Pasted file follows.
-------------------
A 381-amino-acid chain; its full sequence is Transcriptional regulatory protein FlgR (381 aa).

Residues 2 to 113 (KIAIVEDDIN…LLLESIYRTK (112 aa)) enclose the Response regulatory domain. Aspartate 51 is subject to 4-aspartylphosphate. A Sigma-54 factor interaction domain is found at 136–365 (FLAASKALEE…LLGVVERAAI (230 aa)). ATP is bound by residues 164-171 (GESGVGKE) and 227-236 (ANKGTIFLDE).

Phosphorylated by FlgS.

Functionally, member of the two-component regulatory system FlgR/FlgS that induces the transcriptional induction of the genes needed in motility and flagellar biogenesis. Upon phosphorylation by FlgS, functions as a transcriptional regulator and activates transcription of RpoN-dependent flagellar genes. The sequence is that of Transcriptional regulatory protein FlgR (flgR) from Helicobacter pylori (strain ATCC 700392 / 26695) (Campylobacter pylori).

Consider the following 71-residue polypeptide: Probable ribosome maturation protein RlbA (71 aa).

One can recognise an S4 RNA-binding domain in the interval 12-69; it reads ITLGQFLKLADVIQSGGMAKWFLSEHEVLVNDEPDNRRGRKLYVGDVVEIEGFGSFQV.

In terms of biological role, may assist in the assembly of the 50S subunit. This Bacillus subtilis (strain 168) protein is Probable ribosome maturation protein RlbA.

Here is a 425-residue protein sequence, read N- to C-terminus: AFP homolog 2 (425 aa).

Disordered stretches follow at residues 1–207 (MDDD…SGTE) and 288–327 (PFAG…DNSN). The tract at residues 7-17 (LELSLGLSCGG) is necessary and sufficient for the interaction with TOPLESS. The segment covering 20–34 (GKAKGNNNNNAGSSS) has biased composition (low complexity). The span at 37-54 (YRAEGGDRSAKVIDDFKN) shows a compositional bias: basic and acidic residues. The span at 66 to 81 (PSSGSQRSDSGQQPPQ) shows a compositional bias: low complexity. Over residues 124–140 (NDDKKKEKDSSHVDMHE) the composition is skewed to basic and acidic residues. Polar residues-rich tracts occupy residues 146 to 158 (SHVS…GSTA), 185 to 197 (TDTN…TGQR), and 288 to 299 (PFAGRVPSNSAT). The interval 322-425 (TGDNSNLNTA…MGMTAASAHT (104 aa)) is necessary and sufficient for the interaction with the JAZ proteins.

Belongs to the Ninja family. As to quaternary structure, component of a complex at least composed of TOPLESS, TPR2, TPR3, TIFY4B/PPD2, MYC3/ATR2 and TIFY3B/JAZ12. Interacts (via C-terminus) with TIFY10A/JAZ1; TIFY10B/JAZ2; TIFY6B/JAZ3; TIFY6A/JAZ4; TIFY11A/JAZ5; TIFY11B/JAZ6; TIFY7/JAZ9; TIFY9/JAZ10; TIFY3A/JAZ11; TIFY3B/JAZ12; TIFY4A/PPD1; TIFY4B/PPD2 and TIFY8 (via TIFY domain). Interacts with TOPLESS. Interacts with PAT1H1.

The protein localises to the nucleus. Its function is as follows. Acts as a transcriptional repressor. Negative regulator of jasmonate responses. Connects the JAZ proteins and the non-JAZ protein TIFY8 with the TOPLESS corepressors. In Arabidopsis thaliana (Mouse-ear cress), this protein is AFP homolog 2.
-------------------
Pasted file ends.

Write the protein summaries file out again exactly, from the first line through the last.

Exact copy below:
A 381-amino-acid chain; its full sequence is Transcriptional regulatory protein FlgR (381 aa).

Residues 2 to 113 (KIAIVEDDIN…LLLESIYRTK (112 aa)) enclose the Response regulatory domain. Aspartate 51 is subject to 4-aspartylphosphate. A Sigma-54 factor interaction domain is found at 136–365 (FLAASKALEE…LLGVVERAAI (230 aa)). ATP is bound by residues 164-171 (GESGVGKE) and 227-236 (ANKGTIFLDE).

Phosphorylated by FlgS.

Functionally, member of the two-component regulatory system FlgR/FlgS that induces the transcriptional induction of the genes needed in motility and flagellar biogenesis. Upon phosphorylation by FlgS, functions as a transcriptional regulator and activates transcription of RpoN-dependent flagellar genes. The sequence is that of Transcriptional regulatory protein FlgR (flgR) from Helicobacter pylori (strain ATCC 700392 / 26695) (Campylobacter pylori).

Consider the following 71-residue polypeptide: Probable ribosome maturation protein RlbA (71 aa).

One can recognise an S4 RNA-binding domain in the interval 12-69; it reads ITLGQFLKLADVIQSGGMAKWFLSEHEVLVNDEPDNRRGRKLYVGDVVEIEGFGSFQV.

In terms of biological role, may assist in the assembly of the 50S subunit. This Bacillus subtilis (strain 168) protein is Probable ribosome maturation protein RlbA.

Here is a 425-residue protein sequence, read N- to C-terminus: AFP homolog 2 (425 aa).

Disordered stretches follow at residues 1–207 (MDDD…SGTE) and 288–327 (PFAG…DNSN). The tract at residues 7-17 (LELSLGLSCGG) is necessary and sufficient for the interaction with TOPLESS. The segment covering 20–34 (GKAKGNNNNNAGSSS) has biased composition (low complexity). The span at 37-54 (YRAEGGDRSAKVIDDFKN) shows a compositional bias: basic and acidic residues. The span at 66 to 81 (PSSGSQRSDSGQQPPQ) shows a compositional bias: low complexity. Over residues 124–140 (NDDKKKEKDSSHVDMHE) the composition is skewed to basic and acidic residues. Polar residues-rich tracts occupy residues 146 to 158 (SHVS…GSTA), 185 to 197 (TDTN…TGQR), and 288 to 299 (PFAGRVPSNSAT). The interval 322-425 (TGDNSNLNTA…MGMTAASAHT (104 aa)) is necessary and sufficient for the interaction with the JAZ proteins.

Belongs to the Ninja family. As to quaternary structure, component of a complex at least composed of TOPLESS, TPR2, TPR3, TIFY4B/PPD2, MYC3/ATR2 and TIFY3B/JAZ12. Interacts (via C-terminus) with TIFY10A/JAZ1; TIFY10B/JAZ2; TIFY6B/JAZ3; TIFY6A/JAZ4; TIFY11A/JAZ5; TIFY11B/JAZ6; TIFY7/JAZ9; TIFY9/JAZ10; TIFY3A/JAZ11; TIFY3B/JAZ12; TIFY4A/PPD1; TIFY4B/PPD2 and TIFY8 (via TIFY domain). Interacts with TOPLESS. Interacts with PAT1H1.

The protein localises to the nucleus. Its function is as follows. Acts as a transcriptional repressor. Negative regulator of jasmonate responses. Connects the JAZ proteins and the non-JAZ protein TIFY8 with the TOPLESS corepressors. In Arabidopsis thaliana (Mouse-ear cress), this protein is AFP homolog 2.